For all that he loved his mother, he knew Rati for the control freak she was. What his mother did not know was how clear Ryan was in his goals. He would marry if and only when he met his ideal woman. And he didn’t think his mother was the right person to find his partner.

Before all that, he had to get the boundaries demarcated. The time was now, when he was returning home after six years. Yes, it had been six years since Ryan moved to the USA. While he had been back home for brief holidays, it was only now that he was going to return permanently. He had travelled extensively during these six years and had concluded that he wanted to live in Delhi and nowhere else.

“Okay, Daadi, listen. This is exactly what I wanted to speak to you about. Did you know that the duplex apartment next to ours is coming up for sale?”

A small frown pleated Ganga’s salt and pepper eyebrows as she wondered what he was getting at. “I haven’t heard. What about it?”

Ryan cleared his throat. “Daadi, I agree that we have a large house.” They lived in a duplex with five bedrooms. “But still, I think we need to space out. I… forgive me, Grandma, I love my Mamma. But after living alone for six years, I don’t think I can return to live in the same space. She’s smart and intelligent. But she refuses to channel her energy into the things which actually need it. Which is exactly what you mentioned. Her next project is finding me a bride. Uff!” He shook his head. “I refuse to toe the line.”

The frown disappeared from Ganga’s face to be replaced by a wide smile. “That’s why you are interested in the duplex next door. You want to live close enough to the family, but separately.”

“Yes, my dear Grandma. You understand me?”

“Of course I do, beta. And I agree that it’s an excellent idea. I can find out the details. We can buy the house, providing it’s for sale, before the brokers get into the picture.”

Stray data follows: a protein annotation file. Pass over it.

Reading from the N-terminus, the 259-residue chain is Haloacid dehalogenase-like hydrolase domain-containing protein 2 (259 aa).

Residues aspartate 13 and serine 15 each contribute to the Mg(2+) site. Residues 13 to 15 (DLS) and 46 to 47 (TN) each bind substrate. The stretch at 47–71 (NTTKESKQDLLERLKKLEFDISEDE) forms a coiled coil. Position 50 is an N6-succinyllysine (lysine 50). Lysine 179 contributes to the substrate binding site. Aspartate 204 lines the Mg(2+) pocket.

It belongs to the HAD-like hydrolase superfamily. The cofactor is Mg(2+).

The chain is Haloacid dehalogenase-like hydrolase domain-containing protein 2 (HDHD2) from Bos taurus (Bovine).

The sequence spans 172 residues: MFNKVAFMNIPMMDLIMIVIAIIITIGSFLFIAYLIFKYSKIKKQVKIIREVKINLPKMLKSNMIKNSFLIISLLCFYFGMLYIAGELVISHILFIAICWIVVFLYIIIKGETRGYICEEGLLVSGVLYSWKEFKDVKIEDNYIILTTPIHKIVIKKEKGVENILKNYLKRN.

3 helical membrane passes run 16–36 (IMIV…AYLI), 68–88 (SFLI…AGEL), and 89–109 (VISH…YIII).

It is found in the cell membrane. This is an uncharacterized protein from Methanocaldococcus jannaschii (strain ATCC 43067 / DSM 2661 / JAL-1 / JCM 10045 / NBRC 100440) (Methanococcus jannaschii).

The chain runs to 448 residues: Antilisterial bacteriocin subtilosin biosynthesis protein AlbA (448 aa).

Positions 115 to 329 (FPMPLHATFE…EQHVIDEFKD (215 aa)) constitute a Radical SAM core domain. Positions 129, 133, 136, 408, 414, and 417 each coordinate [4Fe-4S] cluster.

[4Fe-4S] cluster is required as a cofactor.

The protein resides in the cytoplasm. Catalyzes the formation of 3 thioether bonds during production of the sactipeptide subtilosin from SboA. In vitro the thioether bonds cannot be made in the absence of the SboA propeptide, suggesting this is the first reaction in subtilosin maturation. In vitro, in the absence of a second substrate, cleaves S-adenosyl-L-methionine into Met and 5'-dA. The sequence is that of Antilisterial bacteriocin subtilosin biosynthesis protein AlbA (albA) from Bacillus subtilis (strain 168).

“Yes!” He pumped his fist in the air. “Yes, Daadi. And Daadi, I don’t plan to marry immediately. It will happen when I find the right woman.”

Thank God her grandchildren had their heads screwed tightly on their shoulders. “Absolutely! I am in full support. Let me find out about the duplex. Otherwise, shall I look around for suitable property? I presume you want to move in immediately, before people begin to think that you are back home for good.”

Ryan laughed. “That’s right. I love you, Daadi! You are welcome to move in with me. Just you, okay?”

She laughed out loud with glee. “Let’s see. I know your father loves your mother and vice versa. But I am afraid of leaving them alone, if you know what I mean.”

“Your wise counsel is necessary to keep them in a state of peace,” he declared. Yes, Ryan had noticed his grandmother smoothening the tension at home. While Ganga never interfered in Rati’s decisions, even if they were outright stupid, she was always there, a silent support, maintaining the peace in the family.

“Hmm. So, when are you returning?”

“I am working my notice period which is till the middle of April. After that, I have planned a trip to China for a month and a half. I will return home from there. What would you like me to get for you?”

“Just bring yourself home, safe and sound, my child. I want nothing but your happiness.”

“Love you, Daadi.” Ryan’s words were heartfelt as he blew her a kiss.

“I love you too, Ryan. Be safe.”

A soft smile played on Ganga’s face as she imagined Rati’s face when she found out that her elder son planned to have a separate home for himself. All hell was bound to break loose! But that is what life was about, wasn’t it? Change being the only constant. At eighty, she had seen it all. How she adored her family; all of them!

(Excerpted with permission from Ryan Finds a Bride by Sundari Venkatraman, published by Flaming Sun in 2021)



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Anjali Singh

Anjali Singh Born on 15 Jun 2001 an Indian author and activist from Firozabad in Uttar Pradesh. Live in New Delhi